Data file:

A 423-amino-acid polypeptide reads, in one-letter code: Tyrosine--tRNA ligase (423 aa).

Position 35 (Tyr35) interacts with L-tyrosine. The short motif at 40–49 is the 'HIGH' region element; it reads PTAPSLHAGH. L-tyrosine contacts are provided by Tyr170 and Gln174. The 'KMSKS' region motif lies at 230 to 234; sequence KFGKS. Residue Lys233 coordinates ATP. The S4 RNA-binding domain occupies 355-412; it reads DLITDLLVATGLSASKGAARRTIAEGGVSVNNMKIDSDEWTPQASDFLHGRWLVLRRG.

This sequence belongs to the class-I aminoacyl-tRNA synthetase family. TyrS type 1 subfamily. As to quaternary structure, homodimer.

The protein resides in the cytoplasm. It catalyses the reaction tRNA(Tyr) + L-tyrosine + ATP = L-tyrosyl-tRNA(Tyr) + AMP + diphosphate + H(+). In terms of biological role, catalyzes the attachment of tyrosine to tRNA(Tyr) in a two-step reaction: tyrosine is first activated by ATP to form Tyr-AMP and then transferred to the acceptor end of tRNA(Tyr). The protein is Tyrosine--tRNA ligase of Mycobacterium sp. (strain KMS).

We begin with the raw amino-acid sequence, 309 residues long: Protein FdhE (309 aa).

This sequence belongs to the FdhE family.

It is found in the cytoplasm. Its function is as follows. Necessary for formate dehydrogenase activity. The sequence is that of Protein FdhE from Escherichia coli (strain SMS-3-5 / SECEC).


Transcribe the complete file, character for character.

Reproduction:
A 423-amino-acid polypeptide reads, in one-letter code: Tyrosine--tRNA ligase (423 aa).

Position 35 (Tyr35) interacts with L-tyrosine. The short motif at 40–49 is the 'HIGH' region element; it reads PTAPSLHAGH. L-tyrosine contacts are provided by Tyr170 and Gln174. The 'KMSKS' region motif lies at 230 to 234; sequence KFGKS. Residue Lys233 coordinates ATP. The S4 RNA-binding domain occupies 355-412; it reads DLITDLLVATGLSASKGAARRTIAEGGVSVNNMKIDSDEWTPQASDFLHGRWLVLRRG.

This sequence belongs to the class-I aminoacyl-tRNA synthetase family. TyrS type 1 subfamily. As to quaternary structure, homodimer.

The protein resides in the cytoplasm. It catalyses the reaction tRNA(Tyr) + L-tyrosine + ATP = L-tyrosyl-tRNA(Tyr) + AMP + diphosphate + H(+). In terms of biological role, catalyzes the attachment of tyrosine to tRNA(Tyr) in a two-step reaction: tyrosine is first activated by ATP to form Tyr-AMP and then transferred to the acceptor end of tRNA(Tyr). The protein is Tyrosine--tRNA ligase of Mycobacterium sp. (strain KMS).

We begin with the raw amino-acid sequence, 309 residues long: Protein FdhE (309 aa).

This sequence belongs to the FdhE family.

It is found in the cytoplasm. Its function is as follows. Necessary for formate dehydrogenase activity. The sequence is that of Protein FdhE from Escherichia coli (strain SMS-3-5 / SECEC).